A good capelet is a fabulous addition to any steampunk wardrobe. Cute, stylish, fun to wear, and yes, it's practical. Perfect for warding off a light chill while still keeping your arms free and unencumbered by a coat.
For my capelet project, I started with this--if I'm being frank--frighteningly ugly dress, which I got at the thrift store for $3.50. Don't worry about the dress's size--the capelet is one-size-fits-all.
While I do like the thick, heavy knit fabric of this dress, the material it's made of isn't really important. What matters is that it snaps up the front and has these very wide, weird, tapered armholes. Why anyone in their right mind would design a dress with sleeves like this, I have no idea, but they really are essential for this particular project.
Lay the dress flat on your cutting surface and, with a Sharpie or fabric chalk, trace a gently curved line all the way across the garment, incorporating as much of the armhole's width as possible.
Cut along the line you've drawn, all the way across the garment. (It is extremely important that the dress be laid out completely flat, to avoid uneven edges. If a few uneven edges occur anyway, just trim them up with scissors. Nothing to worry about.)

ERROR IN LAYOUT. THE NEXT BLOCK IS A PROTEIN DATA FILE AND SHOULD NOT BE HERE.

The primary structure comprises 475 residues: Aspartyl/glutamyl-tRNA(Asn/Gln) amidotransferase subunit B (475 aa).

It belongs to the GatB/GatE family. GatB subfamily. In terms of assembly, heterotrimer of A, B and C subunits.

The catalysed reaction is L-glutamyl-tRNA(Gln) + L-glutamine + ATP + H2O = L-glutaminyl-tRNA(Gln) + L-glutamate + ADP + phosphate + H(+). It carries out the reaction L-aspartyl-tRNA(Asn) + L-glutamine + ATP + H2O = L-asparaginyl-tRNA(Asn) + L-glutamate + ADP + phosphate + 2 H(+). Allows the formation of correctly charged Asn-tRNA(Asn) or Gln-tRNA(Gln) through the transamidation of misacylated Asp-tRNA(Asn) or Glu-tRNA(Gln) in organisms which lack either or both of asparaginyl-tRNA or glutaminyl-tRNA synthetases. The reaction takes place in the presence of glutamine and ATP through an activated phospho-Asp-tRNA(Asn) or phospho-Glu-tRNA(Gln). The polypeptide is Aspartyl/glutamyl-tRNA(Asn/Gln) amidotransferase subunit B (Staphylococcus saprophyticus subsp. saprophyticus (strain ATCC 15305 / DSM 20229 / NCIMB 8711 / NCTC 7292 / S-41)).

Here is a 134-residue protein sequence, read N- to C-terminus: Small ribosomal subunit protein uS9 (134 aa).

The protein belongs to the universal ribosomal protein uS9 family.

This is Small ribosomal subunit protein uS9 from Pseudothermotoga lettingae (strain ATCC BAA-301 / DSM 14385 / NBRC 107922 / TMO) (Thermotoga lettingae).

If the dress has shoulder pads, for goodness' sake, cut them out! (Seriously, who invented those things? I mean, really?)
Fold the edges over about 1/4 of an inch for hemming. My project is made of material that doesn't ravel easily, so a single fold worked just fine for me, but if you're working with a material that ravels and frays more easily, you may need to fold the material over a second time before pinning it down.
Now, sew up your hem. I chose to do mine by hand so I could work on it while talking to my boyfriend on the phone in the evenings, but of course you could do this on a sewing machine too.
And there you have it!
Really--it's that simple. I chose to keep mine pretty simple, since I like the casual versatility of it, but of course, there are endless possibilities for dressing this up and decorating it. Trims, ruffles, a corsage, brooch, fancy buttons, lacing or cording...make it your own!
Do you have a conversion or alteration project tutorial that you'd like to share on The Facts of Steampunk Life? Give us a shout at factsofsteampunklife(at)gmail(dot)com!